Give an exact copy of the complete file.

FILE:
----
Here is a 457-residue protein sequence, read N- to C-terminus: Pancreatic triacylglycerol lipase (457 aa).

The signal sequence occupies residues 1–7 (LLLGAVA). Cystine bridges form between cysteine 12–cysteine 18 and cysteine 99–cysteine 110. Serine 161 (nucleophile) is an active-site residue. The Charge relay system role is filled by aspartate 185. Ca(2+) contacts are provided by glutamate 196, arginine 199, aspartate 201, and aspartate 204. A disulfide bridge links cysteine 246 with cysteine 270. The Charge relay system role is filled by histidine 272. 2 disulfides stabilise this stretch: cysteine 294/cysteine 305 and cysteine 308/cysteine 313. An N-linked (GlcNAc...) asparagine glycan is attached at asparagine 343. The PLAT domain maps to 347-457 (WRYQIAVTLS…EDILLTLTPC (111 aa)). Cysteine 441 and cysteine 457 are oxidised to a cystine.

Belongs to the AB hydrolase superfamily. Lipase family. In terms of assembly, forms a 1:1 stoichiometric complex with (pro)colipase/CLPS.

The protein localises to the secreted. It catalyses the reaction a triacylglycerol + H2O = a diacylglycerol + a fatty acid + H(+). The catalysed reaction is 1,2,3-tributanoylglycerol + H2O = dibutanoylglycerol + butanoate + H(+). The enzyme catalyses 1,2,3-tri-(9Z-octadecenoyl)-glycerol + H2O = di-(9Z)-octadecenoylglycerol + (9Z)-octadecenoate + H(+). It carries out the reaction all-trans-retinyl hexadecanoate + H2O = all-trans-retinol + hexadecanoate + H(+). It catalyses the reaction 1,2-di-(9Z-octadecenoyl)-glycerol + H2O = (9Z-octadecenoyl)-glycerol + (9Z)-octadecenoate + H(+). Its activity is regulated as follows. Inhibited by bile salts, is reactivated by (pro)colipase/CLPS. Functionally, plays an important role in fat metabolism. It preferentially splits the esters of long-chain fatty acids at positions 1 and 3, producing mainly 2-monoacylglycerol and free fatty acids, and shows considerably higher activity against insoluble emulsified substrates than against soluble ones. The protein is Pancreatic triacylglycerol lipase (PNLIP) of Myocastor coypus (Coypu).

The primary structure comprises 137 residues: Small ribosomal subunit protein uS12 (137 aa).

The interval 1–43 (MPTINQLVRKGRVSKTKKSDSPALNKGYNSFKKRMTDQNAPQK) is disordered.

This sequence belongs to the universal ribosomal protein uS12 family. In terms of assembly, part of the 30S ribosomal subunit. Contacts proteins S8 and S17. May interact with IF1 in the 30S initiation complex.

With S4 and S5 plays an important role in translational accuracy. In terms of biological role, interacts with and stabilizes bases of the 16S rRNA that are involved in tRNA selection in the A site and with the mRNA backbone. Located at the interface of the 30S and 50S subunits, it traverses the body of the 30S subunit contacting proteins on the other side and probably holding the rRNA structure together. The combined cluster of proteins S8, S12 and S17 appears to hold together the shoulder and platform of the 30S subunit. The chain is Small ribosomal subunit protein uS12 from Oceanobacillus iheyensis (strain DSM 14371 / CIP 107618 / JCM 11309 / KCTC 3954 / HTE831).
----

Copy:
Here is a 457-residue protein sequence, read N- to C-terminus: Pancreatic triacylglycerol lipase (457 aa).

The signal sequence occupies residues 1–7 (LLLGAVA). Cystine bridges form between cysteine 12–cysteine 18 and cysteine 99–cysteine 110. Serine 161 (nucleophile) is an active-site residue. The Charge relay system role is filled by aspartate 185. Ca(2+) contacts are provided by glutamate 196, arginine 199, aspartate 201, and aspartate 204. A disulfide bridge links cysteine 246 with cysteine 270. The Charge relay system role is filled by histidine 272. 2 disulfides stabilise this stretch: cysteine 294/cysteine 305 and cysteine 308/cysteine 313. An N-linked (GlcNAc...) asparagine glycan is attached at asparagine 343. The PLAT domain maps to 347-457 (WRYQIAVTLS…EDILLTLTPC (111 aa)). Cysteine 441 and cysteine 457 are oxidised to a cystine.

Belongs to the AB hydrolase superfamily. Lipase family. In terms of assembly, forms a 1:1 stoichiometric complex with (pro)colipase/CLPS.

The protein localises to the secreted. It catalyses the reaction a triacylglycerol + H2O = a diacylglycerol + a fatty acid + H(+). The catalysed reaction is 1,2,3-tributanoylglycerol + H2O = dibutanoylglycerol + butanoate + H(+). The enzyme catalyses 1,2,3-tri-(9Z-octadecenoyl)-glycerol + H2O = di-(9Z)-octadecenoylglycerol + (9Z)-octadecenoate + H(+). It carries out the reaction all-trans-retinyl hexadecanoate + H2O = all-trans-retinol + hexadecanoate + H(+). It catalyses the reaction 1,2-di-(9Z-octadecenoyl)-glycerol + H2O = (9Z-octadecenoyl)-glycerol + (9Z)-octadecenoate + H(+). Its activity is regulated as follows. Inhibited by bile salts, is reactivated by (pro)colipase/CLPS. Functionally, plays an important role in fat metabolism. It preferentially splits the esters of long-chain fatty acids at positions 1 and 3, producing mainly 2-monoacylglycerol and free fatty acids, and shows considerably higher activity against insoluble emulsified substrates than against soluble ones. The protein is Pancreatic triacylglycerol lipase (PNLIP) of Myocastor coypus (Coypu).

The primary structure comprises 137 residues: Small ribosomal subunit protein uS12 (137 aa).

The interval 1–43 (MPTINQLVRKGRVSKTKKSDSPALNKGYNSFKKRMTDQNAPQK) is disordered.

This sequence belongs to the universal ribosomal protein uS12 family. In terms of assembly, part of the 30S ribosomal subunit. Contacts proteins S8 and S17. May interact with IF1 in the 30S initiation complex.

With S4 and S5 plays an important role in translational accuracy. In terms of biological role, interacts with and stabilizes bases of the 16S rRNA that are involved in tRNA selection in the A site and with the mRNA backbone. Located at the interface of the 30S and 50S subunits, it traverses the body of the 30S subunit contacting proteins on the other side and probably holding the rRNA structure together. The combined cluster of proteins S8, S12 and S17 appears to hold together the shoulder and platform of the 30S subunit. The chain is Small ribosomal subunit protein uS12 from Oceanobacillus iheyensis (strain DSM 14371 / CIP 107618 / JCM 11309 / KCTC 3954 / HTE831).